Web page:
Medicaid cuts would hurt mentally ill.
Medicaid faces new threats that would undoubtedly harm millions of people with mental disorders and other chronic illnesses. This program comprises more than half of all state and local mental health spending, and without sustained funding, millions of low-income adults and children would be left without critical services.
In April, Congress passed a resolution that could cut federal Medicaid support by at least $10 billion over 5 years. The budget included this pro posed cut despite strong bipartisan opposition in both houses. The Senate passed an amendment striking a $14 billion cut with key Republican support, and 44 House Republicans signed a letter to the budget committee opposing cuts. In addition, 152 House Republicans voted for a provision opposing Medicaid cuts.
Despite that bipartisan support, Republican congressional leaders and Bush administration officials pushed through a plan directing the Senate Finance Committee and the House Energy and Commerce Committee, which have jurisdiction over Medicaid--to find $10 billion and $14.7 billion in savings, respectively. The resolution does not overtly require those cuts in Medicaid, but it does task the committees with finding the savings. And although both committees preside over other programs, the cuts are intended for Medicaid.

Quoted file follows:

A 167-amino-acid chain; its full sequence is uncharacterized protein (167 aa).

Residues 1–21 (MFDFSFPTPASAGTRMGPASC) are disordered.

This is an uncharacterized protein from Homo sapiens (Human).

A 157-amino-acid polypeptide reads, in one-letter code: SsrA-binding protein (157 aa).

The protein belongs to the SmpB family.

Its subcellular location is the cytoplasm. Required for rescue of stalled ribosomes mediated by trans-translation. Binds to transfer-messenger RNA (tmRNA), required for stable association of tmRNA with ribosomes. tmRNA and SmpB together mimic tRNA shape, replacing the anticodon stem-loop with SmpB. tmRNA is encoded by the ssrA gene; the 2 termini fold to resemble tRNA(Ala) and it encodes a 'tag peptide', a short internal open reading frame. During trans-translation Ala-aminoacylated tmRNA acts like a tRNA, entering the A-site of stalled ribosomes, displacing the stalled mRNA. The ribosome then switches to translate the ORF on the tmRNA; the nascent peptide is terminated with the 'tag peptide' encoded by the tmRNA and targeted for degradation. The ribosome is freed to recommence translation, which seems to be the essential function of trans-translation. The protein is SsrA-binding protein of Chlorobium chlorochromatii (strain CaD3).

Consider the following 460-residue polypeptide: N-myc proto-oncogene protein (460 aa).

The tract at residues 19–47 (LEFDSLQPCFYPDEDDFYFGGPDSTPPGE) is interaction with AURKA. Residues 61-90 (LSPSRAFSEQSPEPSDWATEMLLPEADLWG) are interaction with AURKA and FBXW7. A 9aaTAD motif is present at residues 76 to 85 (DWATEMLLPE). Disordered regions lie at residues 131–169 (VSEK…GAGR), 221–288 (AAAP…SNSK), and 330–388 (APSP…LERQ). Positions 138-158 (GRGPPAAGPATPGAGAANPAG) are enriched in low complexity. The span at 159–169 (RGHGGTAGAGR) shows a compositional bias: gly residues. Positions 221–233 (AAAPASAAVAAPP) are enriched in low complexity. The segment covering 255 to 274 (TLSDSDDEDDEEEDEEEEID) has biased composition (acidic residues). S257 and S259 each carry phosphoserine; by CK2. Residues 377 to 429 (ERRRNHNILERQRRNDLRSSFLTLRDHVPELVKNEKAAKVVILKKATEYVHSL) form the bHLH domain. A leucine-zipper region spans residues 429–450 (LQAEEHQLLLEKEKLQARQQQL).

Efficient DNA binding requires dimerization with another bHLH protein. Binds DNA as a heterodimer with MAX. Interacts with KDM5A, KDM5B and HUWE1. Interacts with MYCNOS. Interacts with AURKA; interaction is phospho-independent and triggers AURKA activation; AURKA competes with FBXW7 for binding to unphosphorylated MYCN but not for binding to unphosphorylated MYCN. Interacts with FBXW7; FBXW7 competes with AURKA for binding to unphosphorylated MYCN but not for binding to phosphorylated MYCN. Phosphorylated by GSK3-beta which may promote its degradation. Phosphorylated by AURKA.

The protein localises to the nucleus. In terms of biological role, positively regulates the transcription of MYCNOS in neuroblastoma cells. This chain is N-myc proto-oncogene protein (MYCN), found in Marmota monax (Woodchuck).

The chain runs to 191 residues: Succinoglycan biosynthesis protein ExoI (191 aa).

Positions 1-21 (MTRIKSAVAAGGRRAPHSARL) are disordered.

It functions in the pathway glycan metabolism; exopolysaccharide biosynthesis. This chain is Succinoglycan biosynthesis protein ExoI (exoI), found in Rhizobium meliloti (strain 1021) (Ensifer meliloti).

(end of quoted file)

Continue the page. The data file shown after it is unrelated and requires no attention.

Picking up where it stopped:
Further fueling threats to Medicaid is the establishment of an advisory Medicaid Commission. The senators and representatives who led the effort to oppose budget cuts to Medicaid called for this commission with the vision of an independent, bipartisan body charged with studying the program and recommending reforms--not necessarily funding cuts.
But it hasn't turned out as some had hoped. The secretary of the Department of Health and Human Services will have control over the commission and appoint all members. In addition, the secretary charged the commission with recommending federal Medicaid funding cuts of $10 billion--the very outcome that congressional majorities rejected.
Stripping $10 billion from Medicaid without harming beneficiaries is an impossible task. The states, already struggling under budget constraints, would be unable to absorb such a cut. They would be forced to slash services, limit eligibility, and/or increase copay requirements.
MICHAEL M. FAENZA, M.S.S.W.
MR. FAENZA is president and chief executive officer of the National Mental Health Association in Alexandria, Va.
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|Title Annotation:||Guest Editorial|
|Comment:||Medicaid cuts would hurt mentally ill.(Guest Editorial)|
|Author:||Faenza, Michael M.|
|Publication:||Family Practice News|
|Date:||Sep 1, 2005|
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